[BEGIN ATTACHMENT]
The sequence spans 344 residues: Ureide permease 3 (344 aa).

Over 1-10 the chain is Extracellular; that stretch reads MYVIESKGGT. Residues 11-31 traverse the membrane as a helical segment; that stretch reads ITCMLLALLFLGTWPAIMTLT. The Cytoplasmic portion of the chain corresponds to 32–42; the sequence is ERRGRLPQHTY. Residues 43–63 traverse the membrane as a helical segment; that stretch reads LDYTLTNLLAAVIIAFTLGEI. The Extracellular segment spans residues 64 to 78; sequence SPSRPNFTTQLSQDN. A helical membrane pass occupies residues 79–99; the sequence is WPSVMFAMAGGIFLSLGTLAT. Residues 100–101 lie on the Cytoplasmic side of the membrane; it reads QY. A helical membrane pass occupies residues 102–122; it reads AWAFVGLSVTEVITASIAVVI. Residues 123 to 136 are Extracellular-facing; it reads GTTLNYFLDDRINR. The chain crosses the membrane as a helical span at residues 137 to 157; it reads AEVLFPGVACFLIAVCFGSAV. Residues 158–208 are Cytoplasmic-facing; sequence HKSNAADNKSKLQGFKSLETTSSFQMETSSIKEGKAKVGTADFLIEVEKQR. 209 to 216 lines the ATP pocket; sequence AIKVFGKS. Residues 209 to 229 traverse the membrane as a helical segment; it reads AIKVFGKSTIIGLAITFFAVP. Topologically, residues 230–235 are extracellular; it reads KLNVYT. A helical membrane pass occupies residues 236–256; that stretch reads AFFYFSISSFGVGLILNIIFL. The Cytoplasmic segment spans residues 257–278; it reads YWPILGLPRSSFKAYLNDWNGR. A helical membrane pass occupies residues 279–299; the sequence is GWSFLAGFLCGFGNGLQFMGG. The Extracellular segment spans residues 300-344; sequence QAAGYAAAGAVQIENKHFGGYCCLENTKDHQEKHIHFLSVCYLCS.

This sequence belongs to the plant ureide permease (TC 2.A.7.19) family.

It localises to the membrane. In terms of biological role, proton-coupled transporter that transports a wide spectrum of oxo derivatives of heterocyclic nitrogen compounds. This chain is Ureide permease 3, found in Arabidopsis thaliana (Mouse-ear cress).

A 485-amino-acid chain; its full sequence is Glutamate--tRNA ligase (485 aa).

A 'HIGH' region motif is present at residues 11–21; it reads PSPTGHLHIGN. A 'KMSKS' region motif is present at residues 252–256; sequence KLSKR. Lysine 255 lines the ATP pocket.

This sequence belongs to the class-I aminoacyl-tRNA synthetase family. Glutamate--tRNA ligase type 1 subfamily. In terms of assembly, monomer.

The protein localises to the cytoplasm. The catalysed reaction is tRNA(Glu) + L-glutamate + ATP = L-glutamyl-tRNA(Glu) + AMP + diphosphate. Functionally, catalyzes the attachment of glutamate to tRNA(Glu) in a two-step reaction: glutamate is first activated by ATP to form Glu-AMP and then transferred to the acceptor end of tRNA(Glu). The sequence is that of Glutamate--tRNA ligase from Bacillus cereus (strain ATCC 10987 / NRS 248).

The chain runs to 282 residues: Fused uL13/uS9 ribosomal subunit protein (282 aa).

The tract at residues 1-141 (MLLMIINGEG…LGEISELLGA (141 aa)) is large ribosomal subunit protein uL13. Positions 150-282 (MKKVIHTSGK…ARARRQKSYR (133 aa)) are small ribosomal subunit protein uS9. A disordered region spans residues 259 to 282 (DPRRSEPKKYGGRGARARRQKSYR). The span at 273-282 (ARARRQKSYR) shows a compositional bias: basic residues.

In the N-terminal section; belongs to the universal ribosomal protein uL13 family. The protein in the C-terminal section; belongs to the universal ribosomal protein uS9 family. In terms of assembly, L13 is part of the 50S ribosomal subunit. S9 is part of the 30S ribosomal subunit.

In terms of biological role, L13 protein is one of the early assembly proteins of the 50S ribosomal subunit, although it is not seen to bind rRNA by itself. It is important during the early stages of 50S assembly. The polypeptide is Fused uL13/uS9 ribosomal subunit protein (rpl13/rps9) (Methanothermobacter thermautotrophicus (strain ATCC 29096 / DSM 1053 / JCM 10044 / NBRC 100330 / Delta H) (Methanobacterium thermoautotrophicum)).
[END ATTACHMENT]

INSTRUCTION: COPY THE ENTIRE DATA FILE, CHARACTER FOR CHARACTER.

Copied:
The sequence spans 344 residues: Ureide permease 3 (344 aa).

Over 1-10 the chain is Extracellular; that stretch reads MYVIESKGGT. Residues 11-31 traverse the membrane as a helical segment; that stretch reads ITCMLLALLFLGTWPAIMTLT. The Cytoplasmic portion of the chain corresponds to 32–42; the sequence is ERRGRLPQHTY. Residues 43–63 traverse the membrane as a helical segment; that stretch reads LDYTLTNLLAAVIIAFTLGEI. The Extracellular segment spans residues 64 to 78; sequence SPSRPNFTTQLSQDN. A helical membrane pass occupies residues 79–99; the sequence is WPSVMFAMAGGIFLSLGTLAT. Residues 100–101 lie on the Cytoplasmic side of the membrane; it reads QY. A helical membrane pass occupies residues 102–122; it reads AWAFVGLSVTEVITASIAVVI. Residues 123 to 136 are Extracellular-facing; it reads GTTLNYFLDDRINR. The chain crosses the membrane as a helical span at residues 137 to 157; it reads AEVLFPGVACFLIAVCFGSAV. Residues 158–208 are Cytoplasmic-facing; sequence HKSNAADNKSKLQGFKSLETTSSFQMETSSIKEGKAKVGTADFLIEVEKQR. 209 to 216 lines the ATP pocket; sequence AIKVFGKS. Residues 209 to 229 traverse the membrane as a helical segment; it reads AIKVFGKSTIIGLAITFFAVP. Topologically, residues 230–235 are extracellular; it reads KLNVYT. A helical membrane pass occupies residues 236–256; that stretch reads AFFYFSISSFGVGLILNIIFL. The Cytoplasmic segment spans residues 257–278; it reads YWPILGLPRSSFKAYLNDWNGR. A helical membrane pass occupies residues 279–299; the sequence is GWSFLAGFLCGFGNGLQFMGG. The Extracellular segment spans residues 300-344; sequence QAAGYAAAGAVQIENKHFGGYCCLENTKDHQEKHIHFLSVCYLCS.

This sequence belongs to the plant ureide permease (TC 2.A.7.19) family.

It localises to the membrane. In terms of biological role, proton-coupled transporter that transports a wide spectrum of oxo derivatives of heterocyclic nitrogen compounds. This chain is Ureide permease 3, found in Arabidopsis thaliana (Mouse-ear cress).

A 485-amino-acid chain; its full sequence is Glutamate--tRNA ligase (485 aa).

A 'HIGH' region motif is present at residues 11–21; it reads PSPTGHLHIGN. A 'KMSKS' region motif is present at residues 252–256; sequence KLSKR. Lysine 255 lines the ATP pocket.

This sequence belongs to the class-I aminoacyl-tRNA synthetase family. Glutamate--tRNA ligase type 1 subfamily. In terms of assembly, monomer.

The protein localises to the cytoplasm. The catalysed reaction is tRNA(Glu) + L-glutamate + ATP = L-glutamyl-tRNA(Glu) + AMP + diphosphate. Functionally, catalyzes the attachment of glutamate to tRNA(Glu) in a two-step reaction: glutamate is first activated by ATP to form Glu-AMP and then transferred to the acceptor end of tRNA(Glu). The sequence is that of Glutamate--tRNA ligase from Bacillus cereus (strain ATCC 10987 / NRS 248).

The chain runs to 282 residues: Fused uL13/uS9 ribosomal subunit protein (282 aa).

The tract at residues 1-141 (MLLMIINGEG…LGEISELLGA (141 aa)) is large ribosomal subunit protein uL13. Positions 150-282 (MKKVIHTSGK…ARARRQKSYR (133 aa)) are small ribosomal subunit protein uS9. A disordered region spans residues 259 to 282 (DPRRSEPKKYGGRGARARRQKSYR). The span at 273-282 (ARARRQKSYR) shows a compositional bias: basic residues.

In the N-terminal section; belongs to the universal ribosomal protein uL13 family. The protein in the C-terminal section; belongs to the universal ribosomal protein uS9 family. In terms of assembly, L13 is part of the 50S ribosomal subunit. S9 is part of the 30S ribosomal subunit.

In terms of biological role, L13 protein is one of the early assembly proteins of the 50S ribosomal subunit, although it is not seen to bind rRNA by itself. It is important during the early stages of 50S assembly. The polypeptide is Fused uL13/uS9 ribosomal subunit protein (rpl13/rps9) (Methanothermobacter thermautotrophicus (strain ATCC 29096 / DSM 1053 / JCM 10044 / NBRC 100330 / Delta H) (Methanobacterium thermoautotrophicum)).